MEO, ALS teach ROTC sexual harassment prevention
By Staff Sgt. Angela Shepherd, 4th Fighter Wing Public Affairs
/ Published July 21, 2006
SEYMOUR JOHNSON AIR FORCE BASE, N.C. --
Every Airman knows that the Air Force has an unbendable zero-tolerance policy when it comes to sexual harassment. As common sense as that policy may seem, it's still briefed to all of us throughout our careers.
Last month, Seymour Johnson's Airman Leadership School and Military Equal Opportunity office paired up to ensure our potential future Airmen know this same policy long before they cross into the blue. On June 20, Master Sgt. Danny Wells and Staff Sgt. Maurice Ingram, both from MEO, held a seminar with 45 JROTC students from all over North Carolina during their annual JROTC Summer Leadership School with ALS.
"We felt it was very important for the cadets to be educated about sexual harassment for several reasons," said Staff Sgt. Teresa McGreevy, the ALS instructor who requested the seminar. "But the main reason we wanted to teach them now is because we don't want them to participate in it or become victims of it."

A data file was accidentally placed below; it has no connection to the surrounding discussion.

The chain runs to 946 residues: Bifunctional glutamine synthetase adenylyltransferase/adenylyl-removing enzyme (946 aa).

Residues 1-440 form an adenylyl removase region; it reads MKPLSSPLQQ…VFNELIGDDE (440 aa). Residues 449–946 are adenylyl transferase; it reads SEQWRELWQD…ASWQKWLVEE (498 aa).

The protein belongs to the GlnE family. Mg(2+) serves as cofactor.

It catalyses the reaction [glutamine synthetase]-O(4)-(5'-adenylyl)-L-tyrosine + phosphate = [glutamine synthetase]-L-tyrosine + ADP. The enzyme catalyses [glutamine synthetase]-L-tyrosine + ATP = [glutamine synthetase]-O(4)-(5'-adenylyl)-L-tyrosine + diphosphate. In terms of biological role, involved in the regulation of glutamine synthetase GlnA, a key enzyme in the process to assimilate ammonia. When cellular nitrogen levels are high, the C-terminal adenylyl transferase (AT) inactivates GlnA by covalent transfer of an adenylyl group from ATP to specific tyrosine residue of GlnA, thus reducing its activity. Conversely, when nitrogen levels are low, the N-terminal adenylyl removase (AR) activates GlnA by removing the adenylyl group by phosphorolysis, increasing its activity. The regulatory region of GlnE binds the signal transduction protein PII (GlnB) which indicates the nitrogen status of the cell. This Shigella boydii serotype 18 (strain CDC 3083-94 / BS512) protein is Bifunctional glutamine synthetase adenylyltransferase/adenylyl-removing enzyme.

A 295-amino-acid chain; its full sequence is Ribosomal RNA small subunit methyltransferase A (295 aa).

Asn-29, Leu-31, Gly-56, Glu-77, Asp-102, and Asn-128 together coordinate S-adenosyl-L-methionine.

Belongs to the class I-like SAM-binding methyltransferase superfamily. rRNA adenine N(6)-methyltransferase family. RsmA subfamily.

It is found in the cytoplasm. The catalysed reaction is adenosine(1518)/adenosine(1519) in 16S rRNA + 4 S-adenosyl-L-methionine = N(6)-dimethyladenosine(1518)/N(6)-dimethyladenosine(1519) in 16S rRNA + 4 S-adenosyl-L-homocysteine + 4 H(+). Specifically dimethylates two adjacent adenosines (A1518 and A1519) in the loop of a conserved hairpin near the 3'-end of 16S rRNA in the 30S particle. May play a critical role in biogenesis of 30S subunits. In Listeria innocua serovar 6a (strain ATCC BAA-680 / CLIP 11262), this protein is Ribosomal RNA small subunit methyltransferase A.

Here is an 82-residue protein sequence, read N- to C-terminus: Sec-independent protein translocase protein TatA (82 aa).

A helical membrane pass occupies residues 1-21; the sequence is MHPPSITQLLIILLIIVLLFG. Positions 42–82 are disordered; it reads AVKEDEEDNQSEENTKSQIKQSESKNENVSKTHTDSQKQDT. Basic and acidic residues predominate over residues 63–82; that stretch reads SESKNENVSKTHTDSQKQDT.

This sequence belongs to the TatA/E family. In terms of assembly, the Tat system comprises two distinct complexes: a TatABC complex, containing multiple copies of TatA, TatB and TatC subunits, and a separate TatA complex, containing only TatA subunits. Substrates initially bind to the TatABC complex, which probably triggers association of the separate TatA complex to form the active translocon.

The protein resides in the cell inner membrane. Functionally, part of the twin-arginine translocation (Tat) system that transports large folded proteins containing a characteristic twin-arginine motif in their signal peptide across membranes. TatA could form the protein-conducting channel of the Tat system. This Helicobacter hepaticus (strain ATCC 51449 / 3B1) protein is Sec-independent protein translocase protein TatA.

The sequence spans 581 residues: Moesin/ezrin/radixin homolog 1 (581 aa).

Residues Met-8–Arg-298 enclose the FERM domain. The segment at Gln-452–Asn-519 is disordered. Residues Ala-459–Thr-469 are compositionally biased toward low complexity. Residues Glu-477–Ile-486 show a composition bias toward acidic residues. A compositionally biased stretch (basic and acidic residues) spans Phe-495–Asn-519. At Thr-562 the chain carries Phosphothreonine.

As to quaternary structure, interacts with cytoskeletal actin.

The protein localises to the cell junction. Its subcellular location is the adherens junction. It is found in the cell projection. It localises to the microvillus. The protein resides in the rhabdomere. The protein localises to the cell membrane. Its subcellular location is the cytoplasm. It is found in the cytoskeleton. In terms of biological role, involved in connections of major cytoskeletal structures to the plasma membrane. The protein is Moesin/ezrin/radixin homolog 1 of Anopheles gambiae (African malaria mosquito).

During the seminar, they taught the students several things including the definition, types and forms of sexual harassment, prevention techniques and consequences of sexual harassment. The MEO instructors also included case studies, exams and open discussions to see how well the students retained the information.
"We wanted to see if they could apply the principles we taught them to real life situations that could happen in a high school environment," Sgt. Ingram said. "And we do this because sexual harassment doesn't just happen in the adult world."
The training and the case studies are very important because most students aren't aware that certain behaviors that may seem commonplace in their every day life are legally considered sexual harassment.
"Whether through jokes, teasing or inappropriate touching, the vast majority of kids will experience some form of sexual harassment during their school years," Sgt. Wells said. "Our job is to make sure they know how to recognize, report and address these types of behaviors."
The bottom line is that sexual harassment can happen to anyone at any
time -- regardless of age.
"I don't think anyone wakes up in the morning planning to harass another person, but some people do so out of ignorance," Sgt. Ingram said. "This is very important training, because the very minute we fail to educate ourselves and our society to the standards of behavior, we create a recipe for disaster."